Assessing Stride Variability: Stride-length can extend to a maximum of 36 inches, the least of any of tested model. However, the “Open Stride” feature lets you adjust the height of the stride cycle from 6.8 to 10 inches. Panelists said the long-stride felt more like an elliptical motion, while its short-stride simulated stepping.
 
Special Features: Six on-board programs that automatically manipulate resistance. The machine itself is self-powered by an internal generator so no power cord is needed, though an optional one is available. The unique Stride Length indicator is an illuminated pendulum that swings back and forth to indicate the front-most and rear-most extent of your stride length. An on-board transceiver will work with a user supplied chest-strap heart rate monitor.

This motion-path is banana-shaped, which puts Peter into more of a squatting position at full stride, like that experienced on an elliptical.  

What Our Panelists Say About the Precor

How it Compares to Actual Running. Panelists felt its movements compared more to an elliptical. The motion lacked the impact of a heel strike, though they felt it provided a good workout. It was somewhat difficult to increase the cadence to replicate the turnover experienced in running.

What They Liked

  • Striding required little acclimation and the moving handgrips were well designed and functional.
  • Extremely smooth, stable, and secure operation.
  • An ease-of-use regarding the controls and the display, which was considered familiar, clear and comprehensive.

What They Disliked

  • The fact that the Precor generates its own power (no plug required) was a nuisance for some, since it means you have to pedal above a minimum level to activate the display, say when making the initial selections for a workout.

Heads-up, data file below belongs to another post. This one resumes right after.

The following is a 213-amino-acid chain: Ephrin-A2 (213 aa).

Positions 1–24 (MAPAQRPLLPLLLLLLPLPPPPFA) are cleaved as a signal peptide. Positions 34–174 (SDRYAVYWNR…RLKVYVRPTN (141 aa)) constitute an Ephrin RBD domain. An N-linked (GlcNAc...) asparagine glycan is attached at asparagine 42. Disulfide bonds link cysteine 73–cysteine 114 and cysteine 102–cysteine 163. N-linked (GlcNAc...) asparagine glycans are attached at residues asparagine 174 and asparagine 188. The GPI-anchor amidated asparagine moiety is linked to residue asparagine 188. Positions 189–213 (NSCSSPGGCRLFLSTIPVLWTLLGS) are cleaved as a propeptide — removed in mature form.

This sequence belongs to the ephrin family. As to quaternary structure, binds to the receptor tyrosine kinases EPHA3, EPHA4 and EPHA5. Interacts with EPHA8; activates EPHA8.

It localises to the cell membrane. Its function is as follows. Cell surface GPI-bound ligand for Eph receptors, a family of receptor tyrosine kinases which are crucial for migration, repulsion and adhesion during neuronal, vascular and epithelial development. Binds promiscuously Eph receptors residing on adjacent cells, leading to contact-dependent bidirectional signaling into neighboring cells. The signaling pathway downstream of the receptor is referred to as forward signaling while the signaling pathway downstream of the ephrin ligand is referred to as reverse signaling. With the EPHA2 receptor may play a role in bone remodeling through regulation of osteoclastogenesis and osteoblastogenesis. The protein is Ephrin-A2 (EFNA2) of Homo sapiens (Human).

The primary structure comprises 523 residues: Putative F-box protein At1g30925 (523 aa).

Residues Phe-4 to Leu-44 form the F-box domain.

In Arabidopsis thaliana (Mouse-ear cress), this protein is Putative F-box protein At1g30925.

• Motion was not fully satisfying among some of the panelists, but many panelists found nothing to dislike.

Ease-of-Assembly: We leased the Precor AMT for this project and so it was delivered pre-assembled. Precor charges its customers an additional $350 for delivery and installation.

Bottom Line: The Precor had the widest appeal, with 50 percent of panelists saying they’d be “extremely excited” to use it again. They appreciated the conventional on-board programs that adjusted resistance. Basically it functions a lot like other cardio equipment, with an added dimension. The familiar display is well organized and easy to read and the operation is smooth and fun. It works well as a stepper and transitions smoothly into various sized elliptical-like striding patterns, which can be extended into long, loping strides. Though the longer stride does not quite resemble running, the variety of movements and the well-integrated moving hand grips kept panelists stimulated.

Where to Buy an Alternative Motion Machine

Octane and Precor sell their alternative motion machines through specialized dealers; go to the manufacturers’ websites to find locations in your area. Currently, NordicTrack only sells its machines on its website. That's another knock against NordicTrack, since, as with all cardio equipment, we recommend you try out alternative motion machines in person before making your final purchase. Lastly, bear in mind that alternative motion machines have a large footprint and tall frames, so you may need 8 or even 9 feet of ceiling height.